As many of you may know, today is an Internet radio Day of Silence to protest proposed increases in Internet radio royalty rates (the link has information on the event and allows one to find the proper representative to voice one’s view). What some may not know is that this battle was fought in 2002. The Washington Post has a decent article on the issues in play. The article is filled with links to commentary on the issues and worth a look for that alone. One of my favorite radio stations, KCRW, is running a loop of a program exploring the issues through interviews. As it is protesting the move, the loop may miss some other view, but it does set forth what public radio and Internet radio stations are saying about the rate moves and the history of the rate debates. I will listen to it in part because I want to and in part because hey it’s the only thing KCRW is broadcasting today.
In the interest of full disclosure I have just started thinking about this topic, so I hope that perhaps Fred and other copyright masters will share their views. Nonetheless, in short, if nothing changes, on July 15, 2007, Internet radio stations will have to pay increased royalty rates such that many of the smaller and even some of the larger Internet radio stations will have to pay more than AM and FM stations. The increase appears to be large enough that many of the Internet radio stations might have to shut down. The whole system seems a mess.
According to the Post, “AM and FM radio stations must pay only one form of royalties–to composers of a given song–while webcasters must pay that royalty and an additional one to the performers of the tune.” The recording industry wants more from Internet broadcasts. But what is unclear is whether the Copyright Royalty Board had a clue about the way that Internet radio works. Apparently under the new system the Web sites that offer completely personal Internet radio broadcasts would have to pay a large fee per listener because each personalized offering is a channel and would need to pay $500 per channel. In addition, there seems to be a new record keeping rule which will increase costs and news webcasters will have to pay more too. Furthermore, although the recording industry is behind SoundExchange which collects the royalties, the current system pays artists 50% of the royalties. Yet according to the head of Yahoo!’s Internet radio group, the new system would change the practice so that big groups would negotiate directly with large music labels and again push Internet radio toward the homogenous terrestrial radio offering of today. As Russell Shaw writes at ZDNet “I find it incomprehensible that a recording industry in the throes of a long sales slump would be behind efforts to quash an avenue of exposure to new artists who might actually find their CDs bought online or at retail. Focus group of one here: Iâ€™ve bought lots of music that I first heard via Internet radio.”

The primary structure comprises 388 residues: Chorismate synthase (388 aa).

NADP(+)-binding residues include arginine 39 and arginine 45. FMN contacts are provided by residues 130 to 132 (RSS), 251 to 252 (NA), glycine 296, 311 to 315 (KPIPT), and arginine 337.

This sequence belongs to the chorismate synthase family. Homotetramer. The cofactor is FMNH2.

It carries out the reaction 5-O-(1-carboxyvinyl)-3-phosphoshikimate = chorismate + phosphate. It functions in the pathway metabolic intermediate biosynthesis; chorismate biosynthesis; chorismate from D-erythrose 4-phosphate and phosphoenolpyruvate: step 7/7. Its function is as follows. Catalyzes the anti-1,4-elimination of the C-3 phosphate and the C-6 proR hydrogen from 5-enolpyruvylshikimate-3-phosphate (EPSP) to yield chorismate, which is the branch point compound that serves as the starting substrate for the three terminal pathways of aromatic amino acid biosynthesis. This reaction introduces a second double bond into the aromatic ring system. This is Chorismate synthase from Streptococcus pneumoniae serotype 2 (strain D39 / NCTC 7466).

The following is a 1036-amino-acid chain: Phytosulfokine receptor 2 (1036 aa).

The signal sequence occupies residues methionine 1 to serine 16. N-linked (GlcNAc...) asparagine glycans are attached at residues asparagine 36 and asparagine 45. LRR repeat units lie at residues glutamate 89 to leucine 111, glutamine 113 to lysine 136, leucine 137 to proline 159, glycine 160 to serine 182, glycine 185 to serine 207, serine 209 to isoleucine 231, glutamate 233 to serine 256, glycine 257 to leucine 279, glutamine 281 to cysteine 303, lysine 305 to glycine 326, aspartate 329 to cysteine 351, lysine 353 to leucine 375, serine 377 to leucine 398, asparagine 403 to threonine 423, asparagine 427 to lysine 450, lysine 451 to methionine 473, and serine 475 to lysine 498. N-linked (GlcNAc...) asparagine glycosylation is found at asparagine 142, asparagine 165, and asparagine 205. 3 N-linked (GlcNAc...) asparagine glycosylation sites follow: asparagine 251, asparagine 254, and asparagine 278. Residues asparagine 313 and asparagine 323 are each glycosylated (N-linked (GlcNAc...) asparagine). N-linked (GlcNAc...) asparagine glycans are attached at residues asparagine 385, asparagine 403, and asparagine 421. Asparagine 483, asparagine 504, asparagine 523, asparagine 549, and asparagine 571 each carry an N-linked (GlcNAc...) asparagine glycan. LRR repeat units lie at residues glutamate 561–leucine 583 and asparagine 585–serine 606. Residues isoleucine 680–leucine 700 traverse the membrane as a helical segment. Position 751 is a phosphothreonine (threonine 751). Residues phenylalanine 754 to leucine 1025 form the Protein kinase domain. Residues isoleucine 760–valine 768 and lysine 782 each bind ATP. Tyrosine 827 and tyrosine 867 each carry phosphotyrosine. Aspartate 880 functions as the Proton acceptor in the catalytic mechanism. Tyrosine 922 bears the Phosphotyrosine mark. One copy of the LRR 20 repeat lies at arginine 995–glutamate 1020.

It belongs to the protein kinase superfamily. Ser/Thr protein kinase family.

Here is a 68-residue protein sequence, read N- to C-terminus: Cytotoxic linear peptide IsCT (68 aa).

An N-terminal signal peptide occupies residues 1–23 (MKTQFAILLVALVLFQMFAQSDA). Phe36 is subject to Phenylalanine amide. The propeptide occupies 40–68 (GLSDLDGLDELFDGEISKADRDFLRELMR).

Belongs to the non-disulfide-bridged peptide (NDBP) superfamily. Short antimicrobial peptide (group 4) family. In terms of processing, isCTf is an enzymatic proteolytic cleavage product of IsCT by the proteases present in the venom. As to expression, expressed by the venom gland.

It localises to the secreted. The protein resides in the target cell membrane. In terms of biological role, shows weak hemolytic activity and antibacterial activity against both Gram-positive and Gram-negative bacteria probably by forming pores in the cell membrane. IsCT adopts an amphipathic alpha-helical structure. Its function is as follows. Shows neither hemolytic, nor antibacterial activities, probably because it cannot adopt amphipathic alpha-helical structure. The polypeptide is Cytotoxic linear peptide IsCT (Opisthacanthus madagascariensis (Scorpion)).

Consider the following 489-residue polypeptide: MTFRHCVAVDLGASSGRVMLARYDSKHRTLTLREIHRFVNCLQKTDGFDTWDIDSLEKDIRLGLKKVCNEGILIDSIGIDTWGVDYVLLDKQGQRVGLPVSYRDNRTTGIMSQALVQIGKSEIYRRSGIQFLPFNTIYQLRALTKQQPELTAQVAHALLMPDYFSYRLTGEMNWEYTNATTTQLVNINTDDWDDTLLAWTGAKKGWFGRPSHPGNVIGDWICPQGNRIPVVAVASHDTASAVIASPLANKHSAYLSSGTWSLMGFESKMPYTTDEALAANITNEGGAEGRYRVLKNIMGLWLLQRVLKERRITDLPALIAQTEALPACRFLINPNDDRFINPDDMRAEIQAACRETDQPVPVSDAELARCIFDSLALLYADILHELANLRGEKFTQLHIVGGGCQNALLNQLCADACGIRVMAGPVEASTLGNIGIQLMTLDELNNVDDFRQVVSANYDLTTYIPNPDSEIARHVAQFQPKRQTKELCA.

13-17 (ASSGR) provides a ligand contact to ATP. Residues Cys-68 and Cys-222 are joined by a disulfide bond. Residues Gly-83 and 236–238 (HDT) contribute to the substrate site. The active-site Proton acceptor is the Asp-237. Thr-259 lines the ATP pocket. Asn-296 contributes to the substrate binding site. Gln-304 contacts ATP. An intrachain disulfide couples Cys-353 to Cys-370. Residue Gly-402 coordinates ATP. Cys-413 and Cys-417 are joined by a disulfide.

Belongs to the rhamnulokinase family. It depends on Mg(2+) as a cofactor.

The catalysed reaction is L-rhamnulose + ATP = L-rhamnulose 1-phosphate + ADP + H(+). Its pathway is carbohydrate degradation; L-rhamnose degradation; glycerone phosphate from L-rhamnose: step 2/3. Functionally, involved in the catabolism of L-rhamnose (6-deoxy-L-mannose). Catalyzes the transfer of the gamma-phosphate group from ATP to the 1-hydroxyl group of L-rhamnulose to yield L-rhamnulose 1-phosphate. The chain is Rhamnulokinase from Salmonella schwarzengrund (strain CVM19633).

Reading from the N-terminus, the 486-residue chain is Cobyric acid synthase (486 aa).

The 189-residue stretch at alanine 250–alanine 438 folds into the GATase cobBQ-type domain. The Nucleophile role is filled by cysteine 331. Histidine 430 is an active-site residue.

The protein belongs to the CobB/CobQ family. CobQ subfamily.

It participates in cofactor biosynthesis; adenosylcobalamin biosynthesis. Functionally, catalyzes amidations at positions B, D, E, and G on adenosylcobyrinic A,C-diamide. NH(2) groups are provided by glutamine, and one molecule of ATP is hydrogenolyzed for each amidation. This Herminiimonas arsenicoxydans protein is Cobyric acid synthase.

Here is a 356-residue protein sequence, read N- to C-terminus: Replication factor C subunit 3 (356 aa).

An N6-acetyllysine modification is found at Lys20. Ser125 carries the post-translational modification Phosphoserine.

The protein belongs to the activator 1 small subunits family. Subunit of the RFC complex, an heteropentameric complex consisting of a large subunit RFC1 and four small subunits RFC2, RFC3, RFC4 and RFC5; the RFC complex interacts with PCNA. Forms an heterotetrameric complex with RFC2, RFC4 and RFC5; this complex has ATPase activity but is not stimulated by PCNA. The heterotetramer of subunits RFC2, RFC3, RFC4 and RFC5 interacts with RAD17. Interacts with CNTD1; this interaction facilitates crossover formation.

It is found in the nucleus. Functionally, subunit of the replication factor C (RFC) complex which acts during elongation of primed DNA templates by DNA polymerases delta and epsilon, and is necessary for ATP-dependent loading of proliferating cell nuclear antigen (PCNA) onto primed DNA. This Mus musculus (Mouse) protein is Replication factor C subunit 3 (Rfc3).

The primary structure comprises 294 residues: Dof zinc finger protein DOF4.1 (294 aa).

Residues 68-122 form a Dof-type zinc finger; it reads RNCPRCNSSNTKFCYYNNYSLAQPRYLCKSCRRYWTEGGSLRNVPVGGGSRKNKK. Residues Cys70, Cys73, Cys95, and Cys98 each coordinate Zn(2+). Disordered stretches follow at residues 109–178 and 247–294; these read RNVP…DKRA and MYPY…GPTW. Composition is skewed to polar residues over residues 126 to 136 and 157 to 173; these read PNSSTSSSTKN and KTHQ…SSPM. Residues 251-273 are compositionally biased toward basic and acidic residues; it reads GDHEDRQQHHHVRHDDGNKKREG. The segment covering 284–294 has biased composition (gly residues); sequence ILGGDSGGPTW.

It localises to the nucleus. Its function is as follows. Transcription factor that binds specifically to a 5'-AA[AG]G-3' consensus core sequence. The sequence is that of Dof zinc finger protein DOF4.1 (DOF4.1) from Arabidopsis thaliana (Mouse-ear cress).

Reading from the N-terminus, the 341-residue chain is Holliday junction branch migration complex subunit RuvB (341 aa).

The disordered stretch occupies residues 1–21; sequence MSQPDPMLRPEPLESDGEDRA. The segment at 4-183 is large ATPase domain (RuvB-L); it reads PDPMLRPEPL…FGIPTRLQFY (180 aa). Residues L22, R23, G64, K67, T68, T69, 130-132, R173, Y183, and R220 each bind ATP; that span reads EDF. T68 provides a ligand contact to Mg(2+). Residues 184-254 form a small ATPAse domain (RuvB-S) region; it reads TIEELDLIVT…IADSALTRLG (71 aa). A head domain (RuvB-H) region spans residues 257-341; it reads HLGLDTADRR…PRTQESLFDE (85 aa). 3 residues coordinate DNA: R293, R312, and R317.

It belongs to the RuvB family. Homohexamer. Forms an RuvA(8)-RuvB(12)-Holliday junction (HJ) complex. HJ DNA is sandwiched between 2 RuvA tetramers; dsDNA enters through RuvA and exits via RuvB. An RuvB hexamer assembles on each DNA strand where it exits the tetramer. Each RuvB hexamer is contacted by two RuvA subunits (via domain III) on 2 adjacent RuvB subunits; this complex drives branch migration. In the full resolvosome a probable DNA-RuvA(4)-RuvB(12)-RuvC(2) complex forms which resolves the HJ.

At a general level, the Copyright Royalty Board seems to have missed how Internet radio works. In fact, it works at several levels from large companies to run-from-the home offerings so the one-size-fits-all approach fails to address the realities of the market. In addition, if the Internet has any potential power, it seems to be in fostering a huge range of views and enabling smaller, independent creators to share their views and in this case music. Put differently, if one is bored with the oligopoly of terrestial radio, this new ruling seems to push Internet radio to that model as only large Internet radio groups will be able to afford the fees. This battle was fought five years ago. It has to be fought again. It will likely be fought every time no one is looking and a poor ruling is made or foolish bill is passed. That is unfortunate as it seems that once a policy mistake is made, it is quite difficult to fix or reverse it. Again, it is quite possible that the recording industry and the Copyright Royalty Board were correct that some increase in payment is needed. But when the new system appears to benefit only one side and snuff out the other, no one should be surprised that claims for fairness from the recording industry and others are seen as disingenuous if not cynical ploys.